Posted on: January 1, 2019 Posted by: Kim Muncie Comments: 0

Expanding on the freewheeling rustic tones introduced to us with the extended play Sad & Silly, Mount Hudson returns with “Write a Book,” a new single that exploits the best of the David Yim-designed solo project’s unique hybrid of alternative pop and classic folk/rock. On the strength of a rollicking beat alone, “Write a Book” comes strutting out of the darkness with a reckless abandon that is infectious and inspiring, especially within the context of today’s smothering robotic pop music. Produced with a great deal of care and sporting one of the most decadent vocal harmonies of the New Year, Mount Hudson’s latest release is a worthy contribution to the ever-evolving folk music genre.

The rhythm of “Write a Book” is ridiculously catchy from the get-go, but the hook that makes it so fun doesn’t come off as artificial in the least. Tempered by the airy vocals, the somewhat glassy percussion clatters against a soft, guitar-driven soundscape of thriving strings and subtle bass. Lyrically the song is structured relatively simply, but upon closer examination the relationship between the verses and the arrangement of the instrumentation becomes a focal point of our attention. Every poetic texture created by Yim’s voice is mirrored in the ascending string melody, and vice versa, making the track feel surprisingly more orchestral than poppy in nature.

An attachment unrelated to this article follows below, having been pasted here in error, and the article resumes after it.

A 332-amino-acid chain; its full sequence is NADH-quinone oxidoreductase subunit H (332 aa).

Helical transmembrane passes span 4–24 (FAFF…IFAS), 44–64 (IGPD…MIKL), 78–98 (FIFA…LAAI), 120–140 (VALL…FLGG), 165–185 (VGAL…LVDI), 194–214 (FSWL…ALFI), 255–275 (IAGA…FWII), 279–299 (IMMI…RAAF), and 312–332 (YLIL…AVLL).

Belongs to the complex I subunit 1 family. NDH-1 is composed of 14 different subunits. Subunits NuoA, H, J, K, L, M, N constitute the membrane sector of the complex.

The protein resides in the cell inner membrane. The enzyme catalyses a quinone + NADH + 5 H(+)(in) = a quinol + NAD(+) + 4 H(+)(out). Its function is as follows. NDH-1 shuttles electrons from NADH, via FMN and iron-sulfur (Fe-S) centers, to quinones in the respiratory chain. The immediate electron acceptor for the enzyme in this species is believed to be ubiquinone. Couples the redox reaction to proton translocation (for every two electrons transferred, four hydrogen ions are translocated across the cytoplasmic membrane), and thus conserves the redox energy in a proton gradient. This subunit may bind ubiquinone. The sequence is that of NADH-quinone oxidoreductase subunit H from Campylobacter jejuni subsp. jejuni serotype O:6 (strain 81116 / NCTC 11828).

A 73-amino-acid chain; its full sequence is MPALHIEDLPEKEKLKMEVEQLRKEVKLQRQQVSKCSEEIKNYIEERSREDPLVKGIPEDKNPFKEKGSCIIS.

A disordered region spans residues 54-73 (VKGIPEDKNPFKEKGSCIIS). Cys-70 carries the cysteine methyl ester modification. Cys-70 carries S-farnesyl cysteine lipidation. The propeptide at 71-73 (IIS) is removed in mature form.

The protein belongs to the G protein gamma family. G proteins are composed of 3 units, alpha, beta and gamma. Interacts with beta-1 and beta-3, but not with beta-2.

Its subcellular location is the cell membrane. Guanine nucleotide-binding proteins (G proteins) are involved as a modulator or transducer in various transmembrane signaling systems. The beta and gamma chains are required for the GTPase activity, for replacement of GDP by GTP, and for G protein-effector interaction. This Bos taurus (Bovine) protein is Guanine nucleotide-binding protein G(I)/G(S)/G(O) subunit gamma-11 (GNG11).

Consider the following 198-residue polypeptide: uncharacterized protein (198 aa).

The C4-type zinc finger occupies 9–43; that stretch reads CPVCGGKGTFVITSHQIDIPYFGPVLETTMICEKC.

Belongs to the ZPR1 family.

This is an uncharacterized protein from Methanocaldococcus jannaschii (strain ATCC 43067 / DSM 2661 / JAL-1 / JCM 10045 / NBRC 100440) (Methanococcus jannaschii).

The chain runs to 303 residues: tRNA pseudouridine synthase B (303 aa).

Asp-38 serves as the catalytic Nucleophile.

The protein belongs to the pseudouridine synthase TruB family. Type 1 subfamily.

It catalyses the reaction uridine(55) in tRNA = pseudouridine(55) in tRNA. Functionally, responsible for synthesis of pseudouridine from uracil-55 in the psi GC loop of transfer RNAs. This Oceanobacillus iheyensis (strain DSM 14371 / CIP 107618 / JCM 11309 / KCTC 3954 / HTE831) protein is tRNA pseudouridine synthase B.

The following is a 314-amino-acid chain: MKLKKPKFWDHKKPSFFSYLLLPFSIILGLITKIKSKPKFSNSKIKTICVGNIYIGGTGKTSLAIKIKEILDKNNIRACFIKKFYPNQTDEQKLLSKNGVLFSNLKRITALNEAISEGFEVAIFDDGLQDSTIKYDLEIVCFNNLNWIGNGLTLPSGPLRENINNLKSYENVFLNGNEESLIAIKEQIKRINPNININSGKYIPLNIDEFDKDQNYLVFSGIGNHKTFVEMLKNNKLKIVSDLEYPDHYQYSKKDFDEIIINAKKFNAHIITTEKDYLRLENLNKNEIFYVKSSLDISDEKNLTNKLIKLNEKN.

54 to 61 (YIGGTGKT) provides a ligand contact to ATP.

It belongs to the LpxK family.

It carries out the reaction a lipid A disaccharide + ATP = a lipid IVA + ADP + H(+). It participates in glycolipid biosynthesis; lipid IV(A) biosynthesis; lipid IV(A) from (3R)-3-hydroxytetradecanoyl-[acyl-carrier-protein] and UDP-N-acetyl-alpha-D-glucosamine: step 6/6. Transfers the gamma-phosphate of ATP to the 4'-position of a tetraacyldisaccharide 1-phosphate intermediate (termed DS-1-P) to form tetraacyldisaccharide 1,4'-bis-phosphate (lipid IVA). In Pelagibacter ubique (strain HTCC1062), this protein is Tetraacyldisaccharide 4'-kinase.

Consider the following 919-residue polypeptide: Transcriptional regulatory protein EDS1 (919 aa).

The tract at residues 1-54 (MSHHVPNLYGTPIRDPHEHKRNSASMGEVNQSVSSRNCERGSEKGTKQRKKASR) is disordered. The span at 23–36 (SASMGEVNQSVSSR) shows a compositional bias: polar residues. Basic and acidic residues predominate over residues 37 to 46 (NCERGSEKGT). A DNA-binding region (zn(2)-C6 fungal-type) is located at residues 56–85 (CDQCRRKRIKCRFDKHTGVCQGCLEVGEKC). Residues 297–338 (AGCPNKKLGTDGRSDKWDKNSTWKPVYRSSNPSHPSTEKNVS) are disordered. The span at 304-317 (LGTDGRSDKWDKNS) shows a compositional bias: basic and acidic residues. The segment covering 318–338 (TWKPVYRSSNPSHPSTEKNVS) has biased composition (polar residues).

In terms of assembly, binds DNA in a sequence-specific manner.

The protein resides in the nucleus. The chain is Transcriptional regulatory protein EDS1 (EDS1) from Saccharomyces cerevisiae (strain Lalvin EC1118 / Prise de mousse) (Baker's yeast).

With the addition of extra strings in the harmony that washes over the chorus, “Write a Book” is able to develop a very homespun feel that automatically sets it apart from the contrived hipster folk fodder that has been so dominant in the American underground over the last decade. There isn’t anything here to stylistically tie it to some larger artistic conglomerate or scene, and I would even go as far as to say that Yim takes several measures to ensure as much. The irreverence of sardonic anti-folk is absent and replaced with a glowing earnestness that is both refreshing and remarkably relatable in this setting.

David Yim is very patient in his lyrical execution here, which contrasts heavily (and frankly, beautifully) with the pushy pace of the music itself. He’s content to dispense his words with a swagger that is at complete odds with the underlying urgency in the beat, almost as if to say that he’s going to take whatever this life throws his way in stride, regardless of how fast the world is turning. He displays more self-control here than he did in Sad & Silly, leading me to the conclusion that he’s absolutely getting better with age and experience.

Whether you’re a diehard folkie or just a casual pop fan who enjoys pastoral acoustic music now and again, Mount Hudson’s latest single is sweet and sophisticated enough for both the discriminating music aficionado and the novice radio-junkie alike. Coming out of what is inarguably one of the most diverse music scenes in the world can make it pretty tough for any artist to make a noteworthy impression, no matter how talented they are, but this Brooklynite’s sound is one that demands a reaction out of even the coldest of critics. He’s still got some room for growth, but this is undoubtedly Mount Hudson’s best work to date.


Kim Muncie

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